Washington Concert Opera, a venerable player in the capital’s arts scene, celebrates its 25th anniversary this season. A warm Washington spring may not be the first climate that comes to mind when thinking of Saint-Saëns’s best known opera, but it was not out of place. As an opera conceived more as an oratorio – and whose major actions largely take place off stage – Samson may be uniquely suited within the repertoire for formats such as Washington Concert’s.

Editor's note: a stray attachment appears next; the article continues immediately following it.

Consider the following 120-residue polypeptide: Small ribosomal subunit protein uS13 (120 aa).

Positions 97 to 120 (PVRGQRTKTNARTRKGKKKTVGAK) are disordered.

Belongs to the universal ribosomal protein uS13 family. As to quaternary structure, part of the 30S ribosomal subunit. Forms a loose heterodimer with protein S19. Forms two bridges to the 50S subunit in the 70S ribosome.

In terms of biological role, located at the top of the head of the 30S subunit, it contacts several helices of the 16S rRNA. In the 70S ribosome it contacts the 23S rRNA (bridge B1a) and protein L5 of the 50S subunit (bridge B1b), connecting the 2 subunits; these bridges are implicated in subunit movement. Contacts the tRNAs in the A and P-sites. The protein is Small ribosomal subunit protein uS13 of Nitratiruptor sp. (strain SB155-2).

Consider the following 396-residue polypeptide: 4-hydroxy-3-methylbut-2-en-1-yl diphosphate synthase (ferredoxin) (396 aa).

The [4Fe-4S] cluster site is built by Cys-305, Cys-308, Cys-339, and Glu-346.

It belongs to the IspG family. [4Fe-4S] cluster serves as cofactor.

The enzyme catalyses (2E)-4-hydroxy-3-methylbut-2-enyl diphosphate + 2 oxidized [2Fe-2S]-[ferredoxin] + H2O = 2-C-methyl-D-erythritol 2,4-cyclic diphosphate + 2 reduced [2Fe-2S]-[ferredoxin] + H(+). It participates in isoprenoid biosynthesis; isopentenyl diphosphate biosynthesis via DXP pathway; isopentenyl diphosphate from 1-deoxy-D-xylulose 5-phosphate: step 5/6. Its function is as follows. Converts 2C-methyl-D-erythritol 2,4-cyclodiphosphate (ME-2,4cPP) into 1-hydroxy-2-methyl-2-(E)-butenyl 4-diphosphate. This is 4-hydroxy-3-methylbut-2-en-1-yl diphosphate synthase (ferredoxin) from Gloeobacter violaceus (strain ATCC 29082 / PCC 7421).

Alas, it was not a great success. The performance’s major draw, rising star tenor Brandon Jovanovich, did not ultimately appear as Samson. With little notice and no explanation, he was, to audible audience murmuring, replaced by Frank Poretta. Known to Metropolitan Opera audiences, Poretta’s capacious volume could not compensate for a certain roughness in the voice and lack of coordination with the orchestra. While competent, the effort sounded rather under-rehearsed. Mezzo-soprano Michelle DeYoung was more at home with the role of Delilah and the general surroundings. But her performance of the sultry part was disappointingly thin in places. The grand arias resounded rather more fully, but one missed Denyce Graves and Olga Borodina, both of whom have notably sung the role in Washington. Greer Grimsley’s fame in the opera world derives from his respected Seattle performances as Wagner’s Wotan. Age, however, seems to be catching up with him. His High Priest of Dagon sounded more strained than menacing, with dry patches marring its upper range. There were some annoying lesser vocal mishaps as well. Kenneth Kellogg, appearing concurrently in a minor role in the Washington Opera’s production of Massenet’s Werther, flubbed his initial lines in the small but important part of Abimelech. That he did so is unfortunate enough, but the reason appeared to be that he alone among his colleagues felt it unnecessary to have the score before him. In a concert performance in which everyone else used a score, this was inexcusable. Washington Concert Opera relies on a professional orchestra and chorus, led for ten years now by artistic director Antony Walker. Walker drew occasional flashes of insight from his ensembles, but the opera’s broad canvases remained rather elusive.